The Tartu Excursion
The Tartu Excursion
Tartu is about as an obscurely named and located city in Europe as it gets. Located in the South-East of Estonia less than 100km from the Russian border, you’d be fair in asking why the hell I’d make tracks for a place like this. But to those who know me well, you’ll see that I explained why on line one. i.e. it’s obscurely named and located. Furthermore, I’d pretty much exhausted the regions major cities and needed somewhere new to check out while on the road to Finland from Poland. In terms of what else I knew about Tartu – it is the second largest city in Estonia and home to the countries major university. That, and the cities official tourism slogan, City of Good Thoughts, is both ambiguous and lame.
Our initial thoughts on the city weren’t good at all. The private apartment we’d rented for 2 nights turned out to be little more than a tiny state housing unit, slightly off from the center of the old town. In desperate need of a sleep, we crashed upon arriving for a few hours before heading into the old town center to find a place to eat. We were both gripped by that awkward state of hunger where you really, really want to find a place to eat immediately – but are woefully indecisive in actually choosing where. Eventually, we decided to slump down in a place that was probably the worst joint in town. Other than my pizza appearing positively noxious, the restaurant had its radio set to a station that belted out only the most garish broken-heart love ballads of the 80s and 90s, which we sat grimly listening too while we waited for said pizza to arrive. By the time we left, we found ourselves mildly depressed with the conversation having shifted to famous suicide scenes from movies.
Not to make too finer point of it but during the course of our eventual 5 days spent in Tartu, we struggled to find anywhere that served anything better than average food. We’d had the same problem in Vilnius but Tartu took it too dismal new lows. Even the service was wildly erratic. On our last night we decided to check out the towns’ premier, yet still lackluster, steak house – a place by the hilariously naive name of Meat Market. Our waiter resolutely ignored us for the first 40 minutes before suddenly dotting on us with a beaming demeanor, even offering up an additional appetizer, free of charge.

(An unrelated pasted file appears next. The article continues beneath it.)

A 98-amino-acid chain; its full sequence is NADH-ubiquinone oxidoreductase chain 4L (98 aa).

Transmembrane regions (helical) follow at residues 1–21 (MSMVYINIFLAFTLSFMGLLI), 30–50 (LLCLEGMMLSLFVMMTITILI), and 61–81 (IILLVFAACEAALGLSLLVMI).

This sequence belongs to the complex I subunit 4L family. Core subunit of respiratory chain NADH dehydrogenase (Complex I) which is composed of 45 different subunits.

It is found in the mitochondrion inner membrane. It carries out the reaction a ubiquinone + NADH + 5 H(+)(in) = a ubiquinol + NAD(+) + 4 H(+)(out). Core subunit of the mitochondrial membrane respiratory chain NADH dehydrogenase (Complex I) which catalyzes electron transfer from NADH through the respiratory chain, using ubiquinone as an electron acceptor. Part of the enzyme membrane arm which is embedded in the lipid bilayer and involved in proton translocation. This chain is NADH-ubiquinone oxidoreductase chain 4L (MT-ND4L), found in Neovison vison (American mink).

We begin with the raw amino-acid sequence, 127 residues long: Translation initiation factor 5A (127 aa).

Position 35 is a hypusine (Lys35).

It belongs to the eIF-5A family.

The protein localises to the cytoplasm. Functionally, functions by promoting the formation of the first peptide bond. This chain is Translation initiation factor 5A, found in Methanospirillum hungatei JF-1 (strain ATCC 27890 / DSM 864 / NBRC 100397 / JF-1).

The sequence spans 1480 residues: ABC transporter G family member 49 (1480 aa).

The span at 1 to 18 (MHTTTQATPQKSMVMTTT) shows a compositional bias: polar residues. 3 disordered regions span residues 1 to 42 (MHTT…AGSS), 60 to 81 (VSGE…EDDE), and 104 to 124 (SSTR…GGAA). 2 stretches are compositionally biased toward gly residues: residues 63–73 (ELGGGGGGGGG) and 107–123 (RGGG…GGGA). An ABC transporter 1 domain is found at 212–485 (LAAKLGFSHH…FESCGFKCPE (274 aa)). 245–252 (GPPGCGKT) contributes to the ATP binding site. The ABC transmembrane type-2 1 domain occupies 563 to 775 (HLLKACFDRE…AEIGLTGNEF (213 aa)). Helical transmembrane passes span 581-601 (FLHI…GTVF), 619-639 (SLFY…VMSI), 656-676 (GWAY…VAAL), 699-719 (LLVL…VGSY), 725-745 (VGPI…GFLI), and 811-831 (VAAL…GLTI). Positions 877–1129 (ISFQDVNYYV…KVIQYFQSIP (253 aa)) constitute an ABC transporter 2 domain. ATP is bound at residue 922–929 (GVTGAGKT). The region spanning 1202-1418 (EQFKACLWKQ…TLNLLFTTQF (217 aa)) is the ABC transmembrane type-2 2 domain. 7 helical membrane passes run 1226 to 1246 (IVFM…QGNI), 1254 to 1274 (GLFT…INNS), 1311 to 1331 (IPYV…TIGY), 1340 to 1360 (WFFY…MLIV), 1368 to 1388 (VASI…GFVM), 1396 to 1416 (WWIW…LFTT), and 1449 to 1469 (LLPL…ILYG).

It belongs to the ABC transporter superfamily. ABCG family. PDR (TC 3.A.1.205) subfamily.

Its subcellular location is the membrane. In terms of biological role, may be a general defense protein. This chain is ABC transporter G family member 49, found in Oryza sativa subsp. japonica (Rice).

As I mentioned, we ended up extending our stay in Tartu for 3 more days – and clearly it wasn’t for the food. After our morose dining experience that first night, we checked out a couple of low-key bars before stumbling upon a club in the suburbs called Illusion, that was a godsend. In a nutshell, it was an amazing venue full of stunning girls who loved us. And it was only a Wednesday.
The next day we decided to organize something a little more spacious than the housing project we’d ended up in – and ended up getting a great deal on a luxurious central apartment that included a sauna, huge living room, satellite TV and a 100 more subtle niceties. One night, we pulled 2 different sets of girls back to our apartment just off mentioning the sauna. Everyone loves a sauna. The only downside through all of this was my rampant cold, which lurched from one state of awfulness to the next – though it’s worse symptoms thankfully remained cloaked during the evening hours. Overall though, I loved the place. The Estonians here were far friendlier than their friends from Tallinn and we weren’t starved for interesting company.
Among what we found out from various people were the three things a student traditionally has to do in order to properly call oneself a student of Tartu University.
- Walk over the arched raise of the main river bridge
- Swim in the main fountain outside town hall
- Have sex in the university library
Another (utterly crazy) local girl called Maie told me about two student games that only served to remind me how bland my own teenage and tertiary education years were. ‘Hide & sex’ is a game between a mixed group of 25 or so people ‘who like each other’. In it, 20 people go off to hide/mingle in various bars around Ruutli Street (known locally as the Bermuda Triangle) before five ‘hunters’ pursue them. You can probably figure out the rest. That may seem outrageous, but then Maie also did a line of coke off **I had to edit this part out**
The other one – threateningly titled ‘The Rape Game’, was surprisingly benign by comparison. In it, people sit in a circle and take turns trying to make out with the person opposite them, while others try and hold them back.
In the end I was reluctant to leave Tartu. I’d found an apartment where by day I could comfortably work, sauna it up and watch shark documentaries on Animal Planet. And by night, well, it was great fun. I was partially vindicated in my leanings to stay longer when, two days after I’d left, received the following Facebook message from a gorgeous Russian girl I’d met there. I’d taken her for having an innocent disposition.